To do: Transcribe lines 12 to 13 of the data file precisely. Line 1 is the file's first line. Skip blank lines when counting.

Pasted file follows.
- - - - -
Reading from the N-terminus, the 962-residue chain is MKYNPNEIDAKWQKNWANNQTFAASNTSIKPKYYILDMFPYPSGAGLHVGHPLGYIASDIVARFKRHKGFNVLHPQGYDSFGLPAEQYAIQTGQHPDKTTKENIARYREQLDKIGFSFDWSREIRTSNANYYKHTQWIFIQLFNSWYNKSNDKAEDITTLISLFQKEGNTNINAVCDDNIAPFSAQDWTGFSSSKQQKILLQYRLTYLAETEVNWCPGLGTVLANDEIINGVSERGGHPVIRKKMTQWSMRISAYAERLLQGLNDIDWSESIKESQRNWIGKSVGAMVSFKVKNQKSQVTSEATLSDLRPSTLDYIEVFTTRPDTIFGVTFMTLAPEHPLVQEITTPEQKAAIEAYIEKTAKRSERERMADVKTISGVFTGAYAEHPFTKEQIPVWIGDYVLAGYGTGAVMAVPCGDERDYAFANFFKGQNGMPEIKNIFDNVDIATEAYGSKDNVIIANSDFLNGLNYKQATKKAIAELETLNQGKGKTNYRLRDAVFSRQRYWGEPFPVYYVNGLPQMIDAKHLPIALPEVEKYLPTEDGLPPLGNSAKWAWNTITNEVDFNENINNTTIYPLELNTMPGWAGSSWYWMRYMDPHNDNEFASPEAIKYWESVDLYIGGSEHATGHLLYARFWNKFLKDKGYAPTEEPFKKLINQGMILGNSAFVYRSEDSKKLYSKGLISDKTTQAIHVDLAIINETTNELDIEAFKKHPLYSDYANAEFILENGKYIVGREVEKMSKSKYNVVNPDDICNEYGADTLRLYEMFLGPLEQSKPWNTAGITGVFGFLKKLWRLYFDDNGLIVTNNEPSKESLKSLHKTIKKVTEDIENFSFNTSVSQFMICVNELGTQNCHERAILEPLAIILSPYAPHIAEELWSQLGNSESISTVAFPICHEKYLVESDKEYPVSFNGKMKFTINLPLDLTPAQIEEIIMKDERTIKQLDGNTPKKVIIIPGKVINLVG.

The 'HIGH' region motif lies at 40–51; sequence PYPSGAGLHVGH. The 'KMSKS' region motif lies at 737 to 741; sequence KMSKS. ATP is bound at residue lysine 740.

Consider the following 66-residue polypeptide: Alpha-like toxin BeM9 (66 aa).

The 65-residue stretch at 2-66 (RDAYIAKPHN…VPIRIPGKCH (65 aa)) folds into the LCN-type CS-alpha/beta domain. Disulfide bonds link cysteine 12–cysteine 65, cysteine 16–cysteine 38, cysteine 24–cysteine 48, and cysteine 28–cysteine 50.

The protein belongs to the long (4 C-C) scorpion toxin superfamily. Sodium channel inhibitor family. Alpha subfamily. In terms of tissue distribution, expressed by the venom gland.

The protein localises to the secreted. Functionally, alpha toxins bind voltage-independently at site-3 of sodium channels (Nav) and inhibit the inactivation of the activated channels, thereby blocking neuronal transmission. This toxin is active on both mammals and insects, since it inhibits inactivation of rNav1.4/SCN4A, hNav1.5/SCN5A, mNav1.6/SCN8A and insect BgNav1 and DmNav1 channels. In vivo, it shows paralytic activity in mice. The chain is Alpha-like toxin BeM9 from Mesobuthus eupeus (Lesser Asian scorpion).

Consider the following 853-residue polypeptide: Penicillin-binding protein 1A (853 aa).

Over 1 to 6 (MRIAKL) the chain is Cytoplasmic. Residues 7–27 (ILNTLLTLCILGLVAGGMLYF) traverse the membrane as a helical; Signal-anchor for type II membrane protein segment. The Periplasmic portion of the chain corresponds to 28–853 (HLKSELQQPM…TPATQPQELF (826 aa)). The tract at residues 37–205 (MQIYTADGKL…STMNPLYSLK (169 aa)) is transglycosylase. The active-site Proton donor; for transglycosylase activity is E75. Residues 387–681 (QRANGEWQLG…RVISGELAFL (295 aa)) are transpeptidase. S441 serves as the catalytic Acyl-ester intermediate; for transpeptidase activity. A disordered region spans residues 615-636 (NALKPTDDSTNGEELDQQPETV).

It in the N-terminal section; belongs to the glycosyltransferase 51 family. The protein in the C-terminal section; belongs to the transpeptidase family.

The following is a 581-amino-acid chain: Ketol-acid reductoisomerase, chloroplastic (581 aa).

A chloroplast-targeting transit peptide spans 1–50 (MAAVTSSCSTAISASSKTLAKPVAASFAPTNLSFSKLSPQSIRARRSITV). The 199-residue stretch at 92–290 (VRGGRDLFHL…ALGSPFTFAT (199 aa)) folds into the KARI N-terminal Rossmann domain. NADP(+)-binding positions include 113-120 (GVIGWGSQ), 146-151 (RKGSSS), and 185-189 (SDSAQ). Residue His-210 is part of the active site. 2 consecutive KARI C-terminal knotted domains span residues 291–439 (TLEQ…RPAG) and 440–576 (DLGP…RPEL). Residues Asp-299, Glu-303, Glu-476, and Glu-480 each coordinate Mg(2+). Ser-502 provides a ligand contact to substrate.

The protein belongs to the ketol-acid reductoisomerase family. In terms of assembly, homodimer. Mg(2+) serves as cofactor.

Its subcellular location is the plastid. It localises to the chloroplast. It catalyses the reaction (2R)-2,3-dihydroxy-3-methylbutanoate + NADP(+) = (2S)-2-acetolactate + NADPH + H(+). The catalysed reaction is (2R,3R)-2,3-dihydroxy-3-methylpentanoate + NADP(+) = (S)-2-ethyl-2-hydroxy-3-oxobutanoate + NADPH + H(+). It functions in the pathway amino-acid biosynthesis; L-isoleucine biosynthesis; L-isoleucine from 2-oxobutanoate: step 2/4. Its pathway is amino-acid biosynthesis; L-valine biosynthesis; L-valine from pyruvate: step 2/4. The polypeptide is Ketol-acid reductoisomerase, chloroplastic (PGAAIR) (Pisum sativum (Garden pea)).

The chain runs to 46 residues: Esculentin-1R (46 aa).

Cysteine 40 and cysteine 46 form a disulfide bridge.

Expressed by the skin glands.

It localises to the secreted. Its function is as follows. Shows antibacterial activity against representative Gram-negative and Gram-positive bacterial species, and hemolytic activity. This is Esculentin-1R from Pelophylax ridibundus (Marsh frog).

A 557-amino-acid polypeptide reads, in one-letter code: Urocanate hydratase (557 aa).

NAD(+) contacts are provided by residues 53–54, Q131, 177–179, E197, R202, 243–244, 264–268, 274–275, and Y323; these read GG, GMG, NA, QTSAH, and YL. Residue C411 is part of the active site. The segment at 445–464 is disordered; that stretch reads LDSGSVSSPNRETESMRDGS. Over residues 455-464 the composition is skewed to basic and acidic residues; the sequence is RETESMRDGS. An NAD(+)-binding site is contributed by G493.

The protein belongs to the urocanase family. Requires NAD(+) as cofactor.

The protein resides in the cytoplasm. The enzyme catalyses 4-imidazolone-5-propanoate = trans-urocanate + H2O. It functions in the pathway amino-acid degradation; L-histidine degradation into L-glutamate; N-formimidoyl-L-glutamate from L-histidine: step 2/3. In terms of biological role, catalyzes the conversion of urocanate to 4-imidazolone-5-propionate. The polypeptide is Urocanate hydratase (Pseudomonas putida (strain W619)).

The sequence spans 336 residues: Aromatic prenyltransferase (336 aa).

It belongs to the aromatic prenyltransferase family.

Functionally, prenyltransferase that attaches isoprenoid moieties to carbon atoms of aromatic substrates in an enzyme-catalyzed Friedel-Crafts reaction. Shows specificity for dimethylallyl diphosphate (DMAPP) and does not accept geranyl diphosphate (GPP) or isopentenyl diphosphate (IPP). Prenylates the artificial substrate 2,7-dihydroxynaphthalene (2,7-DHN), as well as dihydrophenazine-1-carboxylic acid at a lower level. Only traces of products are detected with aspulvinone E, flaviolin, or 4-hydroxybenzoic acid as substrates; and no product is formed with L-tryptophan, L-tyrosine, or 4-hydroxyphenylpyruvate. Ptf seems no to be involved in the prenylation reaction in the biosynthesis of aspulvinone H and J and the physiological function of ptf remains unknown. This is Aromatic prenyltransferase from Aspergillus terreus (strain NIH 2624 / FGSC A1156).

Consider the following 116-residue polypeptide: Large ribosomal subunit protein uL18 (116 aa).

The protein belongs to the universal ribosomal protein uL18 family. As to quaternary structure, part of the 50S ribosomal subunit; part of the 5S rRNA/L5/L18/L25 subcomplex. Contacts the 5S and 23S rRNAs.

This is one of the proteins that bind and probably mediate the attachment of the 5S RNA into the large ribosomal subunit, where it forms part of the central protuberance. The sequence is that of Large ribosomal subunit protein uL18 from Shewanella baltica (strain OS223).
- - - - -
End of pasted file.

The protein belongs to the ketol-acid reductoisomerase family. In terms of assembly, homodimer. Mg(2+) serves as cofactor.

Its subcellular location is the plastid. It localises to the chloroplast. It catalyses the reaction (2R)-2,3-dihydroxy-3-methylbutanoate + NADP(+) = (2S)-2-acetolactate + NADPH + H(+). The catalysed reaction is (2R,3R)-2,3-dihydroxy-3-methylpentanoate + NADP(+) = (S)-2-ethyl-2-hydroxy-3-oxobutanoate + NADPH + H(+). It functions in the pathway amino-acid biosynthesis; L-isoleucine biosynthesis; L-isoleucine from 2-oxobutanoate: step 2/4. Its pathway is amino-acid biosynthesis; L-valine biosynthesis; L-valine from pyruvate: step 2/4. The polypeptide is Ketol-acid reductoisomerase, chloroplastic (PGAAIR) (Pisum sativum (Garden pea)).